Illinois Is #5 in Car Crash Deaths Due to Bad Road Design

Illinois Is #5 in Car Crash Deaths Due to Bad Road DesignPoor road design often leads to car accidents and is cited as a leading cause of crashes in several states. As of January 22, 2024, Illinois has earned the title of the fifth worst place for car crash deaths related to bad road design. The research focused on data from the National Highway Travel Safety Administration.

Illinois was in fifth place with 0.96% of fatal accidents due to substandard roads, or 50 out of 5,183 fatal crashes. The report includes data from 2017 to 2021 and considers issues such as:

  • Lane narrowing
  • Traffic controls
  • Shoulder designs and conditions
  • Insufficient exit warnings
  • Pavement marking visibility
  • Bridge design
  • Surface wash out
  • Maintenance and construction

Crashes involving these factors were compared against all fatal car accidents.

Illinois graded C- on latest infrastructure report card

The most recent report card issued by the Illinois Section of the American Society of Civil Engineers (ASCE) gave the state’s infrastructure a C- rating. The report, released in April 2022, noted that while improvements have been made, the state’s overall grade for transit and roads came in at a D+.

Here’s what that report said about our roads:

Illinois was the 26th ranked state in 2013 with an average [International Roughness Index] IRI of 125 and fell to 28th in the national ranking for 2019. Driving on roads in need of repair still costs Illinois motorists $5.4 billion a year in extra vehicle repairs and operating costs, or $628 per motorist.

IDOT also performs Condition Rating Surveys of the highway system and assesses the pavement condition annually on alternating halves of the state, except for the interstate system, which is reviewed every year in its entirety. Overall, for the year 2020, the state highway miles were rated as 26.4% Excellent, 24.9% Good, 30.1% Fair, and 18.6% Poor.

That only half of our roadways are in good or excellent condition should come as no surprise, but that doesn’t make it acceptable, either.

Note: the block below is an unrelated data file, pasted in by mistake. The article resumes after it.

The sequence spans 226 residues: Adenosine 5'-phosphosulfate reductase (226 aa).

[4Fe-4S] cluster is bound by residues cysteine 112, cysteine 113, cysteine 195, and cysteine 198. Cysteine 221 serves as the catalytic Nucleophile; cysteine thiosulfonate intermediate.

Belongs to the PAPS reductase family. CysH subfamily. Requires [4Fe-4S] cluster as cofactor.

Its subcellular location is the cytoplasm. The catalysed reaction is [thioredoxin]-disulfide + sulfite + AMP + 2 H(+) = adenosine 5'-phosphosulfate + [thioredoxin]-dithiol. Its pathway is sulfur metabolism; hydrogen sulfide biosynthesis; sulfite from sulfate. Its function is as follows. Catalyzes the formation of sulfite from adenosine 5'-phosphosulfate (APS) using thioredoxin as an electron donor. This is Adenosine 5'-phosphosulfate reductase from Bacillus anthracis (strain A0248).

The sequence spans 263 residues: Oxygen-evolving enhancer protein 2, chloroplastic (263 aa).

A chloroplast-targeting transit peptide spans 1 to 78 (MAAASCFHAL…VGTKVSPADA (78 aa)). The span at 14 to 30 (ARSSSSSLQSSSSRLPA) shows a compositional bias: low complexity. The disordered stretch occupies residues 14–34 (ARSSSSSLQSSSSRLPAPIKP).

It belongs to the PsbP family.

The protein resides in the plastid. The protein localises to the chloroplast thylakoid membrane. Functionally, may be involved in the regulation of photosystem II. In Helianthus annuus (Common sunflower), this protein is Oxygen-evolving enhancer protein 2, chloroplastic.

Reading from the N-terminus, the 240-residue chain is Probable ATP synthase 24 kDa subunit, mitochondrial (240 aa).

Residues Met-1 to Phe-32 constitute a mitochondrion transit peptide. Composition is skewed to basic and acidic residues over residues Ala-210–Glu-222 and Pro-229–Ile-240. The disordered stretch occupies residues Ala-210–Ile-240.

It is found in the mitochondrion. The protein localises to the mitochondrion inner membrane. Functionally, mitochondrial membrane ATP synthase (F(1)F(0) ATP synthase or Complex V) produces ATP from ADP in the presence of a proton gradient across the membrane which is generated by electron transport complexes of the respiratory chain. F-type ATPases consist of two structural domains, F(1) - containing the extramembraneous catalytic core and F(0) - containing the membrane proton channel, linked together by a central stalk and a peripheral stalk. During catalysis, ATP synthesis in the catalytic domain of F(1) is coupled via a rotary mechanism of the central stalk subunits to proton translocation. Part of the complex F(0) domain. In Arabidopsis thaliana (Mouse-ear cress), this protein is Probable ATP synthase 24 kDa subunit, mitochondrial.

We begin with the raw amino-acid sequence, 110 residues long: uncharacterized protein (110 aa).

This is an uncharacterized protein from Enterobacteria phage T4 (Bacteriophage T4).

Old roads create hazards, but no one wants to spend the money to fix them

Some significant issues with older roads that can lead to fatalities include:

  • Narrow shoulders or sharp drop-offs which can result in rollovers
  • Dull or faded pavement markings, which are hazardous for pedestrians because drivers do not have clear boundaries
  • Crooked and winding roads, which create inadequate sightlines
  • Lack of guardrails, rumble strips, and inadequate boundary markers
  • Lack of streetlights, leading to poor visibility

Often, inadequate maintenance or poor road design is due to lack of funding. However, failing to maintain local roads creates a significant financial strain on communities. Although it is expensive to fix the roads, the more significant cost is the human lives lost annually due to poor road design and improper maintenance.

Another significant factor in poor road conditions is lack of government funding. If funds were allocated properly, roads would get the maintenance they need when needed. The Federal Highway Administration (FHA) says certain 3R projects–resurfacing, restoration, and rehabilitation–are particularly helpful and include the following improvements:

  • Pavement and joint repair
  • Changes to curves
  • Removing hazardous obstacles
  • Bridge repair
  • Widening lanes and shoulders

Poor road design a danger for motorists, pedestrians, and cyclists alike

Poor road design presents a danger to everyone who uses the roads, even pedestrians who utilize sidewalks and crosswalks correctly. Poor sight lines, dimly lit streets, sharp curves, potholes and other issues make driving, walking, or riding on the roads of Illinois dangerous for motorists, cyclists, and pedestrians. Victims of accidents caused by poor road design can suffer from any of the following injuries:

Can I sue for damages if road design caused my loved one’s death?

If poor road design caused your loved one’s fatal accident, you may be able to sue – but there’s a catch. Illinois protects its government employees from liability under the Local Governmental and Governmental Employees Tort Immunity Act. This means that you might not be able to file a claim against one specific person, but the option to file against a government entity (Department of Public Works or Department of Transportation, for example) might still be on the table. That is why it is important to discuss the situation with a personal injury attorney. They will be able to examine the accident, how poor road design played into the crash, and determine if you can pursue a claim against the entity responsible for the design/maintenance of the road.

The statute of limitations for filing a wrongful death claim is two years from the date your loved one died. Those who can file a claim include the following:

  • Surviving children
  • Surviving spouse
  • Parents
  • Representatives of the decedent’s estate

While steps are being taken to reduce fatal accidents resulting from poor road conditions, there are still too many accidents. The Alton car crash attorneys at Glisson Law proudly serve Belleville, Edwardsville, Springfield, Madison, St. Clair Counties and all of Southwestern Illinois and Missouri. Schedule a free case evaluation by calling our office or submitting our contact form.